Friday, July 31, 2020

Setting Makeup

Sally Stone has kindly written a series of articles about makeup and makeup application that is specifically targeted for girls like us. The fourth installment of her series talks about setting your makeup after applying it.

By Sally Stone

If you don’t set your makeup or don’t do it properly, all of that hard work isn’t going to last. Setting makeup is important because it keeps that painted-on face from moving around or running off. Think about it: you are applying makeup to warm skin. Body heat alone is enough to ruin a good makeup job if it isn’t properly set. Effective setting can also delay makeup breakdown as the result of warm weather or humid conditions.

If all of your makeup products are powder formulas, you can wait to set your foundation after all products are applied. If you are like me, however, and use liquid foundation and crème contouring products, it is important to set those before applying powder blush and powder eye shadow, as those applied over unset liquids or cremes will not blend properly.

There are two common ways of setting makeup. One is to use a setting spray. The other is to use a setting powder. The way you apply your makeup will determine which method works best for your specific needs. I actually use setting powder and setting spray combined. Here’s my routine:

After putting on my liquid foundation and crème contouring products, I use a translucent setting powder to initially set them. I recommend translucent setting powder over tinted formulas because translucent powder will not alter the shade of your foundation the way tinted setting powder can. Using a tinted setting powder can also make the face look pasty and unnatural.

I begin the setting process by using a powder puff to press the powder into my makeup. Once the powder is on my skin, I very gently work it in using a soft powder brush. I twirl and lightly press the brush as I work the powder in. Again, you want the setting powder to get down deep into the pores to be effective. Then I use the same powder brush to remove any excess powder. Be sure to wipe away the excess setting powder very gently to avoid damaging the foundation as it takes a few minutes to achieve the full setting effect.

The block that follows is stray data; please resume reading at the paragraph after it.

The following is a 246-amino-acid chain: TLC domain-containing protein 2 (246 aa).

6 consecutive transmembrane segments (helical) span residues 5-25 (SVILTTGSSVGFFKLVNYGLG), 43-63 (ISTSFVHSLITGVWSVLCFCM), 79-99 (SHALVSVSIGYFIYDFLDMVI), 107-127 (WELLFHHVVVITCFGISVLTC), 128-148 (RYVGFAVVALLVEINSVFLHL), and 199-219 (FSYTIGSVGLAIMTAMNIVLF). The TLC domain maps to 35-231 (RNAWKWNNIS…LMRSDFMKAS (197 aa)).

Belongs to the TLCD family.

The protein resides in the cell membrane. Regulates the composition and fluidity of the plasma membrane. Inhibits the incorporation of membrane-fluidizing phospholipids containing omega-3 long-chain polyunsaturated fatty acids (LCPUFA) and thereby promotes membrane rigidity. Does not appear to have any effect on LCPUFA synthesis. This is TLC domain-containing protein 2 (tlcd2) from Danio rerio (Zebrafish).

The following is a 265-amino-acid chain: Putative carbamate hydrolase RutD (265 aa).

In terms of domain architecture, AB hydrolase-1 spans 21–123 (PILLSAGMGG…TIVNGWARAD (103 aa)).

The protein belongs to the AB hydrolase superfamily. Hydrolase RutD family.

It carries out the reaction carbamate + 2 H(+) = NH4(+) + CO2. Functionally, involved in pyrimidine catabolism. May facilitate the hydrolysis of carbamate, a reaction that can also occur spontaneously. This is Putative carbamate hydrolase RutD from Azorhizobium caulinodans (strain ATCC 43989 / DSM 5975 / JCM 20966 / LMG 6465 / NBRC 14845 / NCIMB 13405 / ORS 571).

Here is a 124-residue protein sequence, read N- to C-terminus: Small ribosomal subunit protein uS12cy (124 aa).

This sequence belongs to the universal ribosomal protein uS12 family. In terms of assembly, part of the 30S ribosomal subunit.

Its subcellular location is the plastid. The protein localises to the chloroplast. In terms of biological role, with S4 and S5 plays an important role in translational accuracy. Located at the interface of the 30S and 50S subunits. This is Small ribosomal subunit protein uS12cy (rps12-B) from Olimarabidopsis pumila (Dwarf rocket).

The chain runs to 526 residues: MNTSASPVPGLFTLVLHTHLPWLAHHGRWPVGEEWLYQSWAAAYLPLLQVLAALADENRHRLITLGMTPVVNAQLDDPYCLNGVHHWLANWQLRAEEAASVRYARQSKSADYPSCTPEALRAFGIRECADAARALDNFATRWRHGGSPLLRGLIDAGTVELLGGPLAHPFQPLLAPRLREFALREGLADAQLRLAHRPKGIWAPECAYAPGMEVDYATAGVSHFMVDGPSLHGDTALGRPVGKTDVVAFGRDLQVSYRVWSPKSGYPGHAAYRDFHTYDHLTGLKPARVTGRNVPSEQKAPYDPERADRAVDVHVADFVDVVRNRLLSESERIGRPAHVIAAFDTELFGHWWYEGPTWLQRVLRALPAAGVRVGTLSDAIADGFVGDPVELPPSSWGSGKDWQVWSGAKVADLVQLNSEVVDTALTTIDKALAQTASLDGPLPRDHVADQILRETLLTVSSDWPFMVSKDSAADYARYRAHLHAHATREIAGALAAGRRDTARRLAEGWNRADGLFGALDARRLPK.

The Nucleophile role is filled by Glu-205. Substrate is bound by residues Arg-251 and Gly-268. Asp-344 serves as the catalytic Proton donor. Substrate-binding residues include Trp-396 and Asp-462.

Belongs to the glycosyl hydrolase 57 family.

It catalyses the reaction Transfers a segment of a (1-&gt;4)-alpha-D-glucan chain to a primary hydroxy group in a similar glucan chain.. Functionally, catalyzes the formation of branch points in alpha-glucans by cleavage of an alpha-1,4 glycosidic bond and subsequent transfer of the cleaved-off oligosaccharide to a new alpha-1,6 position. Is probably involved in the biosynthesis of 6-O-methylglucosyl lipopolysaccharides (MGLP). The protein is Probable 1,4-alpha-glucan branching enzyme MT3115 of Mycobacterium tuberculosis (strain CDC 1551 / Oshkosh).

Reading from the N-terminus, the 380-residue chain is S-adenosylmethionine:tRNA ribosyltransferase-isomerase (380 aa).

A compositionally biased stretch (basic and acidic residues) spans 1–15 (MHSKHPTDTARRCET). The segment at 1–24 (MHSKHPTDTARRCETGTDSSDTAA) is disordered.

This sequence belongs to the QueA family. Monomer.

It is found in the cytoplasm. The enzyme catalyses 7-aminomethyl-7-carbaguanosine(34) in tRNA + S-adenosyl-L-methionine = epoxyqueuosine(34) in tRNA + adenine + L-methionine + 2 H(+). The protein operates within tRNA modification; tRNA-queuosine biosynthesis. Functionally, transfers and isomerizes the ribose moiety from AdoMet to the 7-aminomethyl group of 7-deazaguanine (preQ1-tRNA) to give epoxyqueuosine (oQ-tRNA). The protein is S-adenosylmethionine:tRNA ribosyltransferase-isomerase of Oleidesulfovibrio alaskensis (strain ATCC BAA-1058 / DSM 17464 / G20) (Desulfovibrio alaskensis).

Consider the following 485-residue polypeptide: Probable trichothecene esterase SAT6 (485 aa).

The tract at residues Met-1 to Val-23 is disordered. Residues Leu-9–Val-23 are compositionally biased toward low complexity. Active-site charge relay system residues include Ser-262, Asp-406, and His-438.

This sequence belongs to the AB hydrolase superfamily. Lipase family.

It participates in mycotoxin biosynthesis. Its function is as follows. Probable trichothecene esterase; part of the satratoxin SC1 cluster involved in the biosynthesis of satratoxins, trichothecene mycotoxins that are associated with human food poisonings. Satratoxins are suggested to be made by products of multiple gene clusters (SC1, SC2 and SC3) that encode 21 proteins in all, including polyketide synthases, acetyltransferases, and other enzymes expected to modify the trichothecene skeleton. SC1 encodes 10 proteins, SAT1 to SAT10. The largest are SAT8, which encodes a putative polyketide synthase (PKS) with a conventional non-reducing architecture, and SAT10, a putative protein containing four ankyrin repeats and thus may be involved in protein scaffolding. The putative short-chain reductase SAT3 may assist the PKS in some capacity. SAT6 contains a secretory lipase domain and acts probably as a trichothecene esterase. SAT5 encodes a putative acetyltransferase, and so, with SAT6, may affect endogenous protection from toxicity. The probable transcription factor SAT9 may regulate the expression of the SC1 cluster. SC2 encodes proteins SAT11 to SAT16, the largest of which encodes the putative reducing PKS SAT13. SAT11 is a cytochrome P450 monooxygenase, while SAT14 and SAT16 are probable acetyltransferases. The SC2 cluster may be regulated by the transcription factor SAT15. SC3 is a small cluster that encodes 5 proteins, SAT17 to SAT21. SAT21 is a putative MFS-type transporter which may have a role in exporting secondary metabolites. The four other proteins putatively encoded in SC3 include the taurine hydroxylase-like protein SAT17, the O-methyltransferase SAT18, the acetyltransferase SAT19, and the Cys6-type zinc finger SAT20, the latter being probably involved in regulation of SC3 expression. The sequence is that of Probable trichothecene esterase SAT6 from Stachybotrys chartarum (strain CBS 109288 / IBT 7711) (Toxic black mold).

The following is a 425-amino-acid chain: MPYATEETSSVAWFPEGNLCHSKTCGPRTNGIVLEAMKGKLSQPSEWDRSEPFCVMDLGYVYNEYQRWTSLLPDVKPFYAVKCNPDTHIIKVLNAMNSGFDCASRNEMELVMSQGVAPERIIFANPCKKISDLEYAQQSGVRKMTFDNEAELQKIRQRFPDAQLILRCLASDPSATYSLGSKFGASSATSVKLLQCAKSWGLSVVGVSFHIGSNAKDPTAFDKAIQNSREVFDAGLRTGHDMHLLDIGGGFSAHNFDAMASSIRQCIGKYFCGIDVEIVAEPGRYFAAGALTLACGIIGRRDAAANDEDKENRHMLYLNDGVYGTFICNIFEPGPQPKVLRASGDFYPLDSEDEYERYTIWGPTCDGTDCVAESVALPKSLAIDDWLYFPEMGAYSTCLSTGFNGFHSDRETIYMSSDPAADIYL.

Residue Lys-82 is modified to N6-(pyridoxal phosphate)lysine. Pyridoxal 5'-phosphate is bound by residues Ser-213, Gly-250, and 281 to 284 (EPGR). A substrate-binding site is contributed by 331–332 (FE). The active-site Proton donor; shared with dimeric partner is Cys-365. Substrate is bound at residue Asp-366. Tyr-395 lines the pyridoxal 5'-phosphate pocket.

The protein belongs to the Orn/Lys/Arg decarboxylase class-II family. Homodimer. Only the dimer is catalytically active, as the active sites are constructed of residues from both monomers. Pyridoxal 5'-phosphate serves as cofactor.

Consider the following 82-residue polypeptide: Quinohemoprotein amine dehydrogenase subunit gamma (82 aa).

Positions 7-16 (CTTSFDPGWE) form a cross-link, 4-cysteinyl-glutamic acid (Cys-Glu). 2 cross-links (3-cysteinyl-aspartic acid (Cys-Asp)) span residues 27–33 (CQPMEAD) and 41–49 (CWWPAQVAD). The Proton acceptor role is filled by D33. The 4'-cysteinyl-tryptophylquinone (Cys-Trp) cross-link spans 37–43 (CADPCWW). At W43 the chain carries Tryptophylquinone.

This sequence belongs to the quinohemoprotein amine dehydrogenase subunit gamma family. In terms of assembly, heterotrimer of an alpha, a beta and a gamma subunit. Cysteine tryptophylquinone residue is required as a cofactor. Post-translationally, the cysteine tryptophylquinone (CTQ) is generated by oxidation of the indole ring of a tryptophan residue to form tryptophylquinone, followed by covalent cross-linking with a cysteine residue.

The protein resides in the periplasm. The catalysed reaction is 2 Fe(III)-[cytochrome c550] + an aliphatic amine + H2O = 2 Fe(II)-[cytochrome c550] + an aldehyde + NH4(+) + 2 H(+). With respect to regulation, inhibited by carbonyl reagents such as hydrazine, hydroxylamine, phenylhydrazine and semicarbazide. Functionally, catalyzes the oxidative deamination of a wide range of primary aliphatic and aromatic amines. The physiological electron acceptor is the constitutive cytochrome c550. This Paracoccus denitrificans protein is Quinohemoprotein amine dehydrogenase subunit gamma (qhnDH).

When I have finished setting my foundation and contouring, I then apply my powder blush and eye makeup. After all my makeup is on (including lipstick), I very lightly spritz my face and neck (with eyes gently closed) with setting spray. Avoid any heavy applications of setting spray because too much can actually cause streaks and runs in your makeup.

Setting can also be accomplished in layers, which is important if, like me, your makeup consists of a combination of powders and cremes. I recommend setting one type of makeup before trying to apply the other type over it.

Ultimately, setting makeup is a critical component of any makeup regimen. I’m actually still amazed that many cis-women don’t set their makeup at all. In my humble opinion, it is one makeup tip that is necessary for cis- and trans-women alike. And if done properly, set makeup can look as though it was just applied, no matter how long your day has been.

Source: Venus
Wearing Venus

Men, circa 1960
Men, circa 1960


  1. Great series

    I can't thank you for taking the time to write and share this.

    Together as a community we are one and stronger

  2. Stana,

    I use Urban Decay "All Nighter Setting Spray." It is an amazing product.


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